I have to wonder if bestselling author Di Morrissey ever sleeps. Since I first interviewed her just over a year and a half ago, she has written and released two more novels, founded an international charity and gone head-to-head with an electricity company over plans to build a high- voltage powerline in New South Wales' Manning Valley.
Morrissey laughs when I ask her if she ever takes any time off. She admits that despite the fact she's scheduled this interview, she's actually taking a holiday and is relaxing in Port Douglas in far North Queensland.
"I've been fishing and sitting in the sun, and doing all those nice things," she says over the phone. She adds she's spent the day doing "girly things" like having a manicure and her hair done.
"I've also got a new granddaughter and so I've been buying pink frilly things."
It sounds like a well-deserved break for Morrissey who, despite travelling to Myanmar three times in the past year, hasn't had much time for putting her feet up: she recently launched The Golden Land Education Foundation to help educate children there.
"I've fallen in love with the country and the people," Morrissey says. "When researching my book The Golden Land, I met this monk who was talking about wanting to start a school and I said I'd help him. He was an extraordinary fellow and quite a visionary.
"In 14 months, the school has gone from being just a patch of ground to a proper building with trained teachers. We've still got a long way to go, but we have 42 village children who are just roaring along."
Morrissey's latest novel, The Winter Sea, is set closer to home. It tells the story of an Italian immigrant who arrived in Australia in the 1920s and the mark his family leaves on a New South Wales fishing town.
She admits she's always had an affinity for the water, a surprising trait considering both her father and baby brother drowned. "I've always wondered why I don't feel an anger or fear of the sea," she says. "I'm always drawn to water and I understand the sea really well, I'm a good boatperson and sailor. Sometimes I feel like I have X-ray vision and can see all the way down to the bottom.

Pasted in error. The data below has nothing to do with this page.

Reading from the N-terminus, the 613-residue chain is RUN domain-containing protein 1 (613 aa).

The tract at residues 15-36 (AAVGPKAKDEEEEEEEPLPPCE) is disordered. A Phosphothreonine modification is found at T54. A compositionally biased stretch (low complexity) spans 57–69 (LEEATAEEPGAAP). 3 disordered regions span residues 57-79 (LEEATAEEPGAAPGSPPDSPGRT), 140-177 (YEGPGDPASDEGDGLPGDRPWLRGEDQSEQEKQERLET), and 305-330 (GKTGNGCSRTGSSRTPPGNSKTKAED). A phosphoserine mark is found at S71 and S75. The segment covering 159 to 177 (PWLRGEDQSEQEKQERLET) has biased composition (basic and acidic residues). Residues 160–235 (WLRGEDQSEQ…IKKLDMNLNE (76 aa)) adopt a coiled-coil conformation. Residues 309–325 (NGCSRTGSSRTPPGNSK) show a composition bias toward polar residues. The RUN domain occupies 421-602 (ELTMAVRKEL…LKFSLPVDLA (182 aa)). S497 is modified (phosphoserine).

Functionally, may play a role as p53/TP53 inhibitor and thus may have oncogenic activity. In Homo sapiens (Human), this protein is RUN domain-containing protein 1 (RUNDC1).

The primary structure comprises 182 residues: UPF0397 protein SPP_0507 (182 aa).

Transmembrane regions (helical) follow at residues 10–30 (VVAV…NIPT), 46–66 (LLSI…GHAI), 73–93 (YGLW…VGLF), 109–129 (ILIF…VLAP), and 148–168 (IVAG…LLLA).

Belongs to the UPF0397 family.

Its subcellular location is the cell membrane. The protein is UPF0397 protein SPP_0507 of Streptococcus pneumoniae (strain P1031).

"When I was really young I used to catch fish every night to feed the cats, so it was a way of life for me."
While she describes herself as a "serious recreational fisher person", Morrissey says she's also very aware of the issues created by overfishing. "I am very conscious of the issues of declining fish stocks, marine parks and all the contentious issues surrounding fishing and what's happening to our industry," she says.
"I am sitting here in Port Douglas, just off the Barrier Reef, and there are magnificent coral trout and red emperor and other wonderful fish here. Yet all of the restaurants in town are not allowed to take fish caught from any of the local boats, only from people with commercial fishing licences. Our finest fish and prawns are live-exported out of the country."
Although Morrissey had visited Italy herself on a number of occasions, The Winter Sea was largely inspired by documentaries by a family friend, film and television director Gian Carlo Manara.
"A dear old friend made a series of three documentaries in the 60s, 70s and 80s about the changing fortunes of the tuna industry," she says. "It's an amazing story of immigrants that have come from such a different life."
Morrissey says she has many Italian friends and developed a fascination for the culture as a teenager.
"The people I met were so different to the adults I had grown up with who were staunch, rural down-to-earth Australians, and yet there were a lot of similarities," she says. "I loved the emotional outpouring and the fact they weren't afraid to wear their heart on the sleeve, sing and drink red wine, which I'd never seen before. It was colourful and exotic. Italians have enriched Australian society in many, many ways."
The Winter Sea is published by Macmillan ($33). Di Morrissey will be in Perth on November 14 for a Parmelia Hilton event including author talk, Q&A, book sales and signings and morning tea. Tickets $40 per person from Dymocks on 9364 7687 or email firstname.lastname@example.org